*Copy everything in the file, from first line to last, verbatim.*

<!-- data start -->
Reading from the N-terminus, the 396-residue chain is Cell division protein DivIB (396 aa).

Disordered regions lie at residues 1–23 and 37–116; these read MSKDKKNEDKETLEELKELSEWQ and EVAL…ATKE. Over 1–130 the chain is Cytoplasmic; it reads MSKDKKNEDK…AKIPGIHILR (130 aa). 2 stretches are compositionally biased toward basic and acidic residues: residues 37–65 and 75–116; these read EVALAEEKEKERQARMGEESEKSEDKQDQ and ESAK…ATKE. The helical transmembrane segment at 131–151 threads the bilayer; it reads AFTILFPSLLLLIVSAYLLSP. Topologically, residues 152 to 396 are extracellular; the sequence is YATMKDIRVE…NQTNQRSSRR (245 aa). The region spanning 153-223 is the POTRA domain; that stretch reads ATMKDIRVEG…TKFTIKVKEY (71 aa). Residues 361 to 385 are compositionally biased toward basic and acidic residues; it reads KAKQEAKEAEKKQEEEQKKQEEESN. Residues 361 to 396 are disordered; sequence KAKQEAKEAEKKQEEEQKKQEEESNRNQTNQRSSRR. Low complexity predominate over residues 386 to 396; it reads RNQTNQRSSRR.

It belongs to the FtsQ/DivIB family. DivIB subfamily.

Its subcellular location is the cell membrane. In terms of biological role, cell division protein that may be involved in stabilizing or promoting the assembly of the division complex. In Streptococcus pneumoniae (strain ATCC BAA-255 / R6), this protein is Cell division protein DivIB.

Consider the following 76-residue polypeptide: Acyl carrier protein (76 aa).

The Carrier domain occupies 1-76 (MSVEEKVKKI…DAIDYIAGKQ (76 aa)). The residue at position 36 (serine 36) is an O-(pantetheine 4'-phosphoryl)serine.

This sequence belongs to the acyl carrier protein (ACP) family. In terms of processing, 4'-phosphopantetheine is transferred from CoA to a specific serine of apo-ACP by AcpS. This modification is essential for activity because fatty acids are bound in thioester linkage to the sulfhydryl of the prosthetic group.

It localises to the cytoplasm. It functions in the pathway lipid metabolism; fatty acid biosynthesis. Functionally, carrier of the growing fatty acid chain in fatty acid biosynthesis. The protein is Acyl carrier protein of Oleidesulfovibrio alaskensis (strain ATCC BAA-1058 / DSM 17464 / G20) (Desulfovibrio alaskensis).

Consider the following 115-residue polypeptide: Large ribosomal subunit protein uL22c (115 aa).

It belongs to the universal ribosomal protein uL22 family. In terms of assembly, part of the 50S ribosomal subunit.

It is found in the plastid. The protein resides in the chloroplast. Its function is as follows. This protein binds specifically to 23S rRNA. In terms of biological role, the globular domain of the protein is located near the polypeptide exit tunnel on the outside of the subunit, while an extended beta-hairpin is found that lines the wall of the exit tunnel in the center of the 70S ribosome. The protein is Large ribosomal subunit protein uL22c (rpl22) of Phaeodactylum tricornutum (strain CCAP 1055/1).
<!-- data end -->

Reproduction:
Reading from the N-terminus, the 396-residue chain is Cell division protein DivIB (396 aa).

Disordered regions lie at residues 1–23 and 37–116; these read MSKDKKNEDKETLEELKELSEWQ and EVAL…ATKE. Over 1–130 the chain is Cytoplasmic; it reads MSKDKKNEDK…AKIPGIHILR (130 aa). 2 stretches are compositionally biased toward basic and acidic residues: residues 37–65 and 75–116; these read EVALAEEKEKERQARMGEESEKSEDKQDQ and ESAK…ATKE. The helical transmembrane segment at 131–151 threads the bilayer; it reads AFTILFPSLLLLIVSAYLLSP. Topologically, residues 152 to 396 are extracellular; the sequence is YATMKDIRVE…NQTNQRSSRR (245 aa). The region spanning 153-223 is the POTRA domain; that stretch reads ATMKDIRVEG…TKFTIKVKEY (71 aa). Residues 361 to 385 are compositionally biased toward basic and acidic residues; it reads KAKQEAKEAEKKQEEEQKKQEEESN. Residues 361 to 396 are disordered; sequence KAKQEAKEAEKKQEEEQKKQEEESNRNQTNQRSSRR. Low complexity predominate over residues 386 to 396; it reads RNQTNQRSSRR.

It belongs to the FtsQ/DivIB family. DivIB subfamily.

Its subcellular location is the cell membrane. In terms of biological role, cell division protein that may be involved in stabilizing or promoting the assembly of the division complex. In Streptococcus pneumoniae (strain ATCC BAA-255 / R6), this protein is Cell division protein DivIB.

Consider the following 76-residue polypeptide: Acyl carrier protein (76 aa).

The Carrier domain occupies 1-76 (MSVEEKVKKI…DAIDYIAGKQ (76 aa)). The residue at position 36 (serine 36) is an O-(pantetheine 4'-phosphoryl)serine.

This sequence belongs to the acyl carrier protein (ACP) family. In terms of processing, 4'-phosphopantetheine is transferred from CoA to a specific serine of apo-ACP by AcpS. This modification is essential for activity because fatty acids are bound in thioester linkage to the sulfhydryl of the prosthetic group.

It localises to the cytoplasm. It functions in the pathway lipid metabolism; fatty acid biosynthesis. Functionally, carrier of the growing fatty acid chain in fatty acid biosynthesis. The protein is Acyl carrier protein of Oleidesulfovibrio alaskensis (strain ATCC BAA-1058 / DSM 17464 / G20) (Desulfovibrio alaskensis).

Consider the following 115-residue polypeptide: Large ribosomal subunit protein uL22c (115 aa).

It belongs to the universal ribosomal protein uL22 family. In terms of assembly, part of the 50S ribosomal subunit.

It is found in the plastid. The protein resides in the chloroplast. Its function is as follows. This protein binds specifically to 23S rRNA. In terms of biological role, the globular domain of the protein is located near the polypeptide exit tunnel on the outside of the subunit, while an extended beta-hairpin is found that lines the wall of the exit tunnel in the center of the 70S ribosome. The protein is Large ribosomal subunit protein uL22c (rpl22) of Phaeodactylum tricornutum (strain CCAP 1055/1).